Retro-games. Space Invaders and Ikaruga, Monkey Island and Super Monkey Ball, Donkey Kong and Super Mario 64, Game & Watch and Neo-Geo Pocket Color, 1975 and 1999, Pong and Virtua Tennis, Centipede and Final Fantasy VII.
Really the term means nothing. Other than perhaps functioning as a blanket label for all those games you can't buy in Tesco right this minute. Essentially it also classifies everything older than right now as obsolete - were you to apply it to films and music, you'd be comprehensively regarded as a clueless cultureless retard.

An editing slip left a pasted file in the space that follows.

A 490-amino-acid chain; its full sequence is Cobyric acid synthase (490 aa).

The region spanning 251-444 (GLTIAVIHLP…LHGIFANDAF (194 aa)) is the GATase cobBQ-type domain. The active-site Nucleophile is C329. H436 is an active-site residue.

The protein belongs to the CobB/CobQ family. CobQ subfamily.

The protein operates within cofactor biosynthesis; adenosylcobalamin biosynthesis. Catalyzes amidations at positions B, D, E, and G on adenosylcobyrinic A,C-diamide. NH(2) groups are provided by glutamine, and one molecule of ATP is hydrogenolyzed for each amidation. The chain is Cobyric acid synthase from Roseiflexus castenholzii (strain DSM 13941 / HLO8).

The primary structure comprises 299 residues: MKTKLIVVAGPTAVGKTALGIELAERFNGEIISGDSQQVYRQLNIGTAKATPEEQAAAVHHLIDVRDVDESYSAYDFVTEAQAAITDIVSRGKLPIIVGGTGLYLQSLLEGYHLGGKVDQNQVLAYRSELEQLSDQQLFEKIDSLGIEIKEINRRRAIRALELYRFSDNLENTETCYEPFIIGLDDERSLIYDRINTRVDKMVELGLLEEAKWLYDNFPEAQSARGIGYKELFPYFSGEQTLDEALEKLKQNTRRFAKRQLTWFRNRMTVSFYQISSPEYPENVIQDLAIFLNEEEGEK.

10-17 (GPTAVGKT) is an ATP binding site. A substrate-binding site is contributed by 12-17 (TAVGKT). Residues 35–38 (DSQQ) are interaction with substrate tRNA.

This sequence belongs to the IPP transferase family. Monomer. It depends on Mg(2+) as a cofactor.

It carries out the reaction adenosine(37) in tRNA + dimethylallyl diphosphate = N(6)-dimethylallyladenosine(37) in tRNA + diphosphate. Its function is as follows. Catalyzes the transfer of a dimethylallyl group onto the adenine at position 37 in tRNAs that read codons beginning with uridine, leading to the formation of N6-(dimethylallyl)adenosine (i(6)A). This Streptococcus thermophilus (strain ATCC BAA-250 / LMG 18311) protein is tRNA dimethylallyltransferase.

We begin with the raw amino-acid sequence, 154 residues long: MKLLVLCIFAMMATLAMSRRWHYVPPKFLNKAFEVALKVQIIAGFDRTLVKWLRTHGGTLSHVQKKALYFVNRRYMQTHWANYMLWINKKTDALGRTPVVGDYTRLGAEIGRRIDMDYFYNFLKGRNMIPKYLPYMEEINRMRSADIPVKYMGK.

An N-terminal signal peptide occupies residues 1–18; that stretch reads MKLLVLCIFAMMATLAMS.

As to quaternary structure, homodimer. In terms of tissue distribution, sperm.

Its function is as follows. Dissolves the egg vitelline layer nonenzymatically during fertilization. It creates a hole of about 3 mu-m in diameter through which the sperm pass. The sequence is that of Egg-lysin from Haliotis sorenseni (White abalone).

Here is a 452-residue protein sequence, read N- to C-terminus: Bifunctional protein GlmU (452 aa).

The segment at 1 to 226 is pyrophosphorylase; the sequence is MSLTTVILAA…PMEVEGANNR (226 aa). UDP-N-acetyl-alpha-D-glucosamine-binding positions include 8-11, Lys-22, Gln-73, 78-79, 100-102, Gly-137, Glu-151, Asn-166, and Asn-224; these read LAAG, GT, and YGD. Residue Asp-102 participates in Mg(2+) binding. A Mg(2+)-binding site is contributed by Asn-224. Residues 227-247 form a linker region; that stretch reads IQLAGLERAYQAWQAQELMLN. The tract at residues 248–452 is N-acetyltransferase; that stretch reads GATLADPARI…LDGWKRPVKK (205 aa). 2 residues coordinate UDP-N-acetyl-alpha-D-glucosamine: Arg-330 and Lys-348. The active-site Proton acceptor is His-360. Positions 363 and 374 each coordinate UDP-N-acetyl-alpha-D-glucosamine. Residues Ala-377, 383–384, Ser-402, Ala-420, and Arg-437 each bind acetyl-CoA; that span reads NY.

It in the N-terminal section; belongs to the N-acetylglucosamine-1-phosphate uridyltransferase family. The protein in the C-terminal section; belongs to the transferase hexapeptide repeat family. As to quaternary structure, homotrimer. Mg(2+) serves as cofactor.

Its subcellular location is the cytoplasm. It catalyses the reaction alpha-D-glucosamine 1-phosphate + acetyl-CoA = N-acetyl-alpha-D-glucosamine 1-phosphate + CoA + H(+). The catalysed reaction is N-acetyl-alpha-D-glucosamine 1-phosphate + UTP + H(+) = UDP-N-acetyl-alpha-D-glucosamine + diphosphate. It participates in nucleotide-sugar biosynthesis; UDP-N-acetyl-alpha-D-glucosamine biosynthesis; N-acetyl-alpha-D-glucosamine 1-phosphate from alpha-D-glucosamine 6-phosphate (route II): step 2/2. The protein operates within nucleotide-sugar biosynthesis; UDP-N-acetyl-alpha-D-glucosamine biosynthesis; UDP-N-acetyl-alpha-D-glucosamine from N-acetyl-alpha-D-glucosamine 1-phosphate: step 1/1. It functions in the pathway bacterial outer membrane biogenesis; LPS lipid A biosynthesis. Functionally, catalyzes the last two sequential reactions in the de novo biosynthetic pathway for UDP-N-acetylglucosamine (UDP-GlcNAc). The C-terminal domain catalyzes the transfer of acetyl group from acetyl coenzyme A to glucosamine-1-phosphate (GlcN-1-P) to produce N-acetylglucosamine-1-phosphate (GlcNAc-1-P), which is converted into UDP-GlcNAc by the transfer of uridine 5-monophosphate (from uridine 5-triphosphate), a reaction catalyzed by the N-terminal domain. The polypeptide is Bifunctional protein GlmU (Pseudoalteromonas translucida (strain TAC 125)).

Whenever you hear a marketing man use the word 'retro' it's for one of two reasons: either he wants to lend his product an inferred modern frisson by classing everything that has gone before as superseded, or he wants to play on your maturing male sentimentality. In other words, he wants to sell you the future or the past depending on how it suits him. And so we end up with mixed messages, an unhealthy disregard for videogames past and a devaluation of good gameplay - whichever era in which it was born.